Istanbul Spices Bazaar, the world of aromas
The Spices Bazaar is a lot smaller and of course less immense and labyrythian than the Grand Bazaar (link to the corresponding URL). However, for this very reason, don´t miss it on a visit to Istanbul (link to URL on What to see in Istanbul).
It´s just that this is, without doubt, one of the best places in the world to buy spices from the most far-flung places. That´s not all. You can also find some of the basic dressings for delving into the world of Turkish cuisine.
Moreover, on account of its location, next to the mythical port of the Golden Horn (link to the corresponding URL) and the Galata Bridge (link to the corresponding URL), this place was (and still is) fundamental to the History of Trade between Asia and Europe.
Brief History of the Spices Bazaar
The origin of the Istanbul Spices Bazaar goes back to the middle of the seventeenth century. The reason for this lies in the construction of the New Mosque (Yeni Camii) in Eminönü. Therefore, the aim of this was to fund both the works and its subsequent maintenance.
All of this was inspired and sponsored by Hatice Turhan, the mother of sultan Mehmet IV. The original idea was to sell all kinds of spices, herbs and medicinal compounds which arrived at the port of the Golden Horn in this market.
As most ships which transported these goods came from Egypt, this market soon became known as the Egyptian Bazaar.
Nowadays, behind its six doors and laid out over two main aisles, around 100 shops from a wide range of goods can be visited.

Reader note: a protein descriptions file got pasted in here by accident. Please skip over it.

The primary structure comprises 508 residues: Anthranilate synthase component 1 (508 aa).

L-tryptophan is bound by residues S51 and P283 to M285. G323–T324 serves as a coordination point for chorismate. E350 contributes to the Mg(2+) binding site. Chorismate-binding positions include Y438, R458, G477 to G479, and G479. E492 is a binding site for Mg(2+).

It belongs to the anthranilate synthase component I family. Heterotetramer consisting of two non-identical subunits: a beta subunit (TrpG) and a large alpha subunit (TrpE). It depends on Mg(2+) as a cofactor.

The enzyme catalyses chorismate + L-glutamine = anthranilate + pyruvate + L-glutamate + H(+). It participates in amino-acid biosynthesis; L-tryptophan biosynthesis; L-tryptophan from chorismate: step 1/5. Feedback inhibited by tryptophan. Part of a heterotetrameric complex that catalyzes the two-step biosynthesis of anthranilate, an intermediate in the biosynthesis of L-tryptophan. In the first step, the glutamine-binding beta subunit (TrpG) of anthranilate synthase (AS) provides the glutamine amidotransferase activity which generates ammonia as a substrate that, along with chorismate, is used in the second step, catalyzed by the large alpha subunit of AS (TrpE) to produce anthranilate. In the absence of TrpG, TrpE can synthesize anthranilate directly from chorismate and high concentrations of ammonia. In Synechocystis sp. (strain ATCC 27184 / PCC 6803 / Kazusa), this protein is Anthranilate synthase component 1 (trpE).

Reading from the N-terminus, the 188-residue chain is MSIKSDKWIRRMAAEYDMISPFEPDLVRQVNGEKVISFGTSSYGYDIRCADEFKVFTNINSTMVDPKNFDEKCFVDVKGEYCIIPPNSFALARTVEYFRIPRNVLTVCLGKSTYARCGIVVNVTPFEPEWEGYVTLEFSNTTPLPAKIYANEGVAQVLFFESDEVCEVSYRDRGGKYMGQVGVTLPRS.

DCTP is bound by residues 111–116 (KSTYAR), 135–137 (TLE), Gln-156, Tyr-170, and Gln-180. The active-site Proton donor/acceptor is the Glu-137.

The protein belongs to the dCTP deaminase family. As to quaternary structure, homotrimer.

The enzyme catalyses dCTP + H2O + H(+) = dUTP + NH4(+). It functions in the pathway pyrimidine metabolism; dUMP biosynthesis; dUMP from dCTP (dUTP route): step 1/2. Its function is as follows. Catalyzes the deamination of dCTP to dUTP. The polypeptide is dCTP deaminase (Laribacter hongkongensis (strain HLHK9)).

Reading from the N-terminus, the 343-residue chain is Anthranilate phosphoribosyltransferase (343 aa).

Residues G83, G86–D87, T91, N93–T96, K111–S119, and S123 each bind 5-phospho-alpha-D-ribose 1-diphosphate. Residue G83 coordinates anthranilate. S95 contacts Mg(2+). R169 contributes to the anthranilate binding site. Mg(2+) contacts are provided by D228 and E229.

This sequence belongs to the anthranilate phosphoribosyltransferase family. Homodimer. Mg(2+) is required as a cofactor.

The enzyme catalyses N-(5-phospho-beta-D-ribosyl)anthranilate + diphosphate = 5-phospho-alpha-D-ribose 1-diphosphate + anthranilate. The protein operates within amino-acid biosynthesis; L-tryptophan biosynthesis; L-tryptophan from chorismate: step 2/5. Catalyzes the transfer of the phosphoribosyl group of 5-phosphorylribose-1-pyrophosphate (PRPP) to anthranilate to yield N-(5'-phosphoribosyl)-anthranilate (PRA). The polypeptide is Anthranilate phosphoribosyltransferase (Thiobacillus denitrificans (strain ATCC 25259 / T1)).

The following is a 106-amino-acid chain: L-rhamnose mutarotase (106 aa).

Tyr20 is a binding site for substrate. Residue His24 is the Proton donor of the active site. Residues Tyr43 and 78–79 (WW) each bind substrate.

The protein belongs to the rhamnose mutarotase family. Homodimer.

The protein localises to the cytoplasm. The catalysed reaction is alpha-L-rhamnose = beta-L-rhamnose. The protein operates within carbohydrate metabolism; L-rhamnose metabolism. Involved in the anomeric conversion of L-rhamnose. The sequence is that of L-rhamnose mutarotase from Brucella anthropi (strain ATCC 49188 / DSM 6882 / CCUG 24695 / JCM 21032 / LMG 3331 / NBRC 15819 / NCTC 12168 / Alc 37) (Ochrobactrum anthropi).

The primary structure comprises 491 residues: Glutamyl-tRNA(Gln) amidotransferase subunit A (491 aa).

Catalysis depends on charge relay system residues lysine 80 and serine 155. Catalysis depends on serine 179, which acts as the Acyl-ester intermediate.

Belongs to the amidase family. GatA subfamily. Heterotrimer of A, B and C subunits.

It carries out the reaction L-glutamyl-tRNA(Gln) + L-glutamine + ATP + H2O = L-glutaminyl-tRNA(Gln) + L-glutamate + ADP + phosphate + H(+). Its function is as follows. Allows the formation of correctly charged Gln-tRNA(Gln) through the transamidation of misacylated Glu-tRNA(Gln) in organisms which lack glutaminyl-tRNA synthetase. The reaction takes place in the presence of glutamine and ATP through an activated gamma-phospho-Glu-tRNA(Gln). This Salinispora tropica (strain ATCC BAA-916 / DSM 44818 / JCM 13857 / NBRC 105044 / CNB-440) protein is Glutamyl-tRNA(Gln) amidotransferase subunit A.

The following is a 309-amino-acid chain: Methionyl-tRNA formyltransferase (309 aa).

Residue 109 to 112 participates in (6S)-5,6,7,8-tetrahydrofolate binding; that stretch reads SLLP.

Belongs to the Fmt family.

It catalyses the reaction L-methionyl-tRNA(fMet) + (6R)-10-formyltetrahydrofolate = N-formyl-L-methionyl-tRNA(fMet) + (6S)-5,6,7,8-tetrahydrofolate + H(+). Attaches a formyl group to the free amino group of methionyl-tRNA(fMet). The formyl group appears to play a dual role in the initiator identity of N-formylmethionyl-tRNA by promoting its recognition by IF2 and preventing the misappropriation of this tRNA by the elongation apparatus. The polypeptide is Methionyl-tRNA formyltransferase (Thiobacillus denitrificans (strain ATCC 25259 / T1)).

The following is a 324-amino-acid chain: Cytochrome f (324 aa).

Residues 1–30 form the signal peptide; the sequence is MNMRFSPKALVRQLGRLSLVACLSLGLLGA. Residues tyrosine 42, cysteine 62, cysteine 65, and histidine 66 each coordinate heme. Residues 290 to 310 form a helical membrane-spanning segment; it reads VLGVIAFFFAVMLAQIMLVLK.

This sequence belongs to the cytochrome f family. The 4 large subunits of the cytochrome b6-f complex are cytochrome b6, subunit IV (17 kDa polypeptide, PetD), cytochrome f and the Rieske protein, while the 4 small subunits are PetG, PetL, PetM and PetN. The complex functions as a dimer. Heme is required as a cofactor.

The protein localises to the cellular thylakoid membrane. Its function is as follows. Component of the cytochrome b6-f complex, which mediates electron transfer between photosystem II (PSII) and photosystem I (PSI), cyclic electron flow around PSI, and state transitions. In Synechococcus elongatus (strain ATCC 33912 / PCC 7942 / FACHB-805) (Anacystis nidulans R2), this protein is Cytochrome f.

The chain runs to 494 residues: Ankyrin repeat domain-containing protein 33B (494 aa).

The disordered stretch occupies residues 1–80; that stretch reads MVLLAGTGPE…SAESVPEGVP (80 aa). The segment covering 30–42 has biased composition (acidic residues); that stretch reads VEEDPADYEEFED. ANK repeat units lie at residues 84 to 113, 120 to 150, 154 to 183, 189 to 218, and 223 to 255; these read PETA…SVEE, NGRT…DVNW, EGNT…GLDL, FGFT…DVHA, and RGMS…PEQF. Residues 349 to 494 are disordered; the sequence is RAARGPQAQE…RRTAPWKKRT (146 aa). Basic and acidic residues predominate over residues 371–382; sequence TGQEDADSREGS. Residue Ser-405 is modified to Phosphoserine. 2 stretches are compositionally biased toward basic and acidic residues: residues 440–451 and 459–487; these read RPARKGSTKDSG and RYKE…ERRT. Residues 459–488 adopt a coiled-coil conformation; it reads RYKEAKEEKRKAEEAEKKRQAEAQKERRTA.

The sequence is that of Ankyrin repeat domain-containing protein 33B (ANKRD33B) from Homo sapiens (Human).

Despite the passing of time, the Istanbul Spices Bazaar remains unique. Generally speaking, the same articles are sold as they originally were, although many of them are far more developed. This is especially true when it comes to medicinal compounds.
What to buy in the Spices Bazaar
Therefore, most of the stalls in this market sell culinary products, especially spices, the most typical of which are found in typical Turkish cuisine (link to the corresponding URL). There is also high quality Iranian saffron.
Next to them, herbs, both aromatic and medicinal are of great importance. They are placed between the typical sweets (with a gummy and extremely sweet taste) and the so called Turkish viagra (which has nothing to do with that pharmaceutical product).
Also in the Istanbul Spices Bazaar one can buy gourmet produce, such as caviar, apart from all kinds of dry fruits and sauces for dressing the most popular dishes in Turkish cuisine.
Additionally, here you can find the best teas and coffees in the city. For example, those by Kurukahveci Mehmet Efendi, which has been making coffee since 1871, is one of the best in the country.
Finally, in recent years some of the traders in the Spices Bazaar have been swayed by the lure of tourism and have transformed their businesses into souvenir shops. Generally speaking, the articles which are sold in such stalls are of a low to average quality, but there are always exceptions.
For example, there are some traders selling pashminas, made with authentic natural silk, with beautiful designs and colour combinations. There are also stalls for tablecloths and homewear decorated with rich embroidery, as well as all kinds of decorative crafts.
Por ejemplo, algún que otro negocio de pashminas, confeccionadas con seda natural auténtica, y con bonitos diseños y combinaciones de colores. También alguna tienda de manteles y ropa de hogar decorados con ricos bordados, además de todo tipo de artesanías decorativas.
Advice and tips for moving around the Spices Bazaar